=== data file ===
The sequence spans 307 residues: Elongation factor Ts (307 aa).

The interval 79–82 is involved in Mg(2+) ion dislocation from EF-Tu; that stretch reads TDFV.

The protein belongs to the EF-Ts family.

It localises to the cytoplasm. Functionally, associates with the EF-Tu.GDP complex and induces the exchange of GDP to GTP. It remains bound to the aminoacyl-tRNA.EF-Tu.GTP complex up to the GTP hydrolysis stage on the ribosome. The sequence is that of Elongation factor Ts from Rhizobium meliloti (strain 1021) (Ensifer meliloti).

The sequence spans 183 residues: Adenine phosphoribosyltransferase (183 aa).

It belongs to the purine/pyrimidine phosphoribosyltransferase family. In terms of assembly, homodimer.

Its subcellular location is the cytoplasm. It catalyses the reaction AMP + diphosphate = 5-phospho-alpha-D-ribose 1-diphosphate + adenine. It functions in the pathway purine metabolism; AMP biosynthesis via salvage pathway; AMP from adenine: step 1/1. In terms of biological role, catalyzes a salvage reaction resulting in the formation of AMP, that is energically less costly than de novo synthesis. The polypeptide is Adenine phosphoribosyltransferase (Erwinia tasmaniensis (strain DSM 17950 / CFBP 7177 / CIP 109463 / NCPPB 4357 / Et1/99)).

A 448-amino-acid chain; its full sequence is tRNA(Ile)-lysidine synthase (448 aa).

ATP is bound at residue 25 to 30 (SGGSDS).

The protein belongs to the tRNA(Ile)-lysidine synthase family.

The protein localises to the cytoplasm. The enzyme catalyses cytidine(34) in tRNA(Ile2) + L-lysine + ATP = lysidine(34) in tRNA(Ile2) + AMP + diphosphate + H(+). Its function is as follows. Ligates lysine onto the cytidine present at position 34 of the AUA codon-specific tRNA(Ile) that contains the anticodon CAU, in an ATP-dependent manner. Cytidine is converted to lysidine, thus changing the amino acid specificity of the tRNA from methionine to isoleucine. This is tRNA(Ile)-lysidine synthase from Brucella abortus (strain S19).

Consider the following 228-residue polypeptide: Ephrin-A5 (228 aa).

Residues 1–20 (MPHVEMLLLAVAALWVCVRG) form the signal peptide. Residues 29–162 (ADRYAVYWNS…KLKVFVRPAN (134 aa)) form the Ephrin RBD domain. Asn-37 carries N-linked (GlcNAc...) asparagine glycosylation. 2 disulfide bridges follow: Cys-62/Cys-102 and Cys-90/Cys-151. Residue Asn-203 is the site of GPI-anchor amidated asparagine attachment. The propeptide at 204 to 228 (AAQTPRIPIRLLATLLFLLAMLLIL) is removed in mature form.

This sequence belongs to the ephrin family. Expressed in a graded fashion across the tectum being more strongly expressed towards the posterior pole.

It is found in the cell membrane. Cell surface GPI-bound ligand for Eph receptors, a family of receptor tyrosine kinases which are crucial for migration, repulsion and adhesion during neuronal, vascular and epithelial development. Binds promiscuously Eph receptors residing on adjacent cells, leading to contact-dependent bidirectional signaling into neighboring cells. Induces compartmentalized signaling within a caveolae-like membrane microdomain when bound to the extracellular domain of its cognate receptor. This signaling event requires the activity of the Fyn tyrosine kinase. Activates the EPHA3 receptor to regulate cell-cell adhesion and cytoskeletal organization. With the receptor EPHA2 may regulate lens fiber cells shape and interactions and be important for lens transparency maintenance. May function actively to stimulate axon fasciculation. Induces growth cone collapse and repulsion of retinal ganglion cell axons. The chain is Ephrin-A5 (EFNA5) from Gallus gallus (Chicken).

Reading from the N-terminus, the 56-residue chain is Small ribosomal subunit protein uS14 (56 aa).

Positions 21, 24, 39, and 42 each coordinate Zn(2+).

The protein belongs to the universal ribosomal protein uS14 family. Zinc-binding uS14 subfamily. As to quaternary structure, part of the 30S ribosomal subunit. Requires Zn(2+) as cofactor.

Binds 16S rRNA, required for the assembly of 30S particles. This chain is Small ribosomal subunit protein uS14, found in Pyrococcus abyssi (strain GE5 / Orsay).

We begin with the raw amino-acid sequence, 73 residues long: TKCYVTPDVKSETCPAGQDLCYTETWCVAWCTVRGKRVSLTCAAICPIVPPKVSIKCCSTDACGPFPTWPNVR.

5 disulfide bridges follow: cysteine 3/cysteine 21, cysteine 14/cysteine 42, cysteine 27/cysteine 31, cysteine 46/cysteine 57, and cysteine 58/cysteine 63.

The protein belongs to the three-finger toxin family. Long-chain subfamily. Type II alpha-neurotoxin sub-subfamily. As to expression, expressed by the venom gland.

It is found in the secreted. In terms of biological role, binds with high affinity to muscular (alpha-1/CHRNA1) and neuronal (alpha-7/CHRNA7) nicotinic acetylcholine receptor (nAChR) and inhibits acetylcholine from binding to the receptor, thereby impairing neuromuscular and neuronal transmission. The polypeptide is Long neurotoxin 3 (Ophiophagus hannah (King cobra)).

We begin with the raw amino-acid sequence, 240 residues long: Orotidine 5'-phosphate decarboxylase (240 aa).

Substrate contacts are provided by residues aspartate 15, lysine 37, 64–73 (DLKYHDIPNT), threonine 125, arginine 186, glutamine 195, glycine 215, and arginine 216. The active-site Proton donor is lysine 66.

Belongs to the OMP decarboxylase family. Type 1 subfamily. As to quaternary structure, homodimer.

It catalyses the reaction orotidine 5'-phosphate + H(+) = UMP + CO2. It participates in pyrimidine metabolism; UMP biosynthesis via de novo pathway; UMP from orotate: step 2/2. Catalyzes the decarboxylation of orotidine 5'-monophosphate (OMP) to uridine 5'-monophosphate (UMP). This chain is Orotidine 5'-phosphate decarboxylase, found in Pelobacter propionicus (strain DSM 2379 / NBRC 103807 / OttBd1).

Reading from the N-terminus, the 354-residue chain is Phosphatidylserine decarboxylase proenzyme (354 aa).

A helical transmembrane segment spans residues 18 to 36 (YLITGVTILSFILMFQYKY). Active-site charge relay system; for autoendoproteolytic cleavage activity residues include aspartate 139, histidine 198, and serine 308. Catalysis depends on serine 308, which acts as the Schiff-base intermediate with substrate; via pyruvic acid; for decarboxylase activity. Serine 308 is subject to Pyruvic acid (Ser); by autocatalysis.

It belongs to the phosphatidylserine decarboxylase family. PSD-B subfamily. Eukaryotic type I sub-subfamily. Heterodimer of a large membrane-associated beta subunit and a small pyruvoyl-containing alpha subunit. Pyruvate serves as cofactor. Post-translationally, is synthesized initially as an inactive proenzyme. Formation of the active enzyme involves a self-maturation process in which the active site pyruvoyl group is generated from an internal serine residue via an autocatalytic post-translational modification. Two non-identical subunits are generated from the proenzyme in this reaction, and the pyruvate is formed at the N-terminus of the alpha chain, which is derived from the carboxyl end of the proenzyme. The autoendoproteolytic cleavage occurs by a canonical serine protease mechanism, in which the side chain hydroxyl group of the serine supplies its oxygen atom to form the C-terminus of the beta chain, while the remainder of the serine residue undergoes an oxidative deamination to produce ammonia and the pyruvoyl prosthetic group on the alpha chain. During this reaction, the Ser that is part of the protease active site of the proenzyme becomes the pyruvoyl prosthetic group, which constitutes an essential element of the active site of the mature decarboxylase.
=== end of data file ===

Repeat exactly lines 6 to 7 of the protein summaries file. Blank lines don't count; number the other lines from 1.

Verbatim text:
It belongs to the purine/pyrimidine phosphoribosyltransferase family. In terms of assembly, homodimer.

Its subcellular location is the cytoplasm. It catalyses the reaction AMP + diphosphate = 5-phospho-alpha-D-ribose 1-diphosphate + adenine. It functions in the pathway purine metabolism; AMP biosynthesis via salvage pathway; AMP from adenine: step 1/1. In terms of biological role, catalyzes a salvage reaction resulting in the formation of AMP, that is energically less costly than de novo synthesis. The polypeptide is Adenine phosphoribosyltransferase (Erwinia tasmaniensis (strain DSM 17950 / CFBP 7177 / CIP 109463 / NCPPB 4357 / Et1/99)).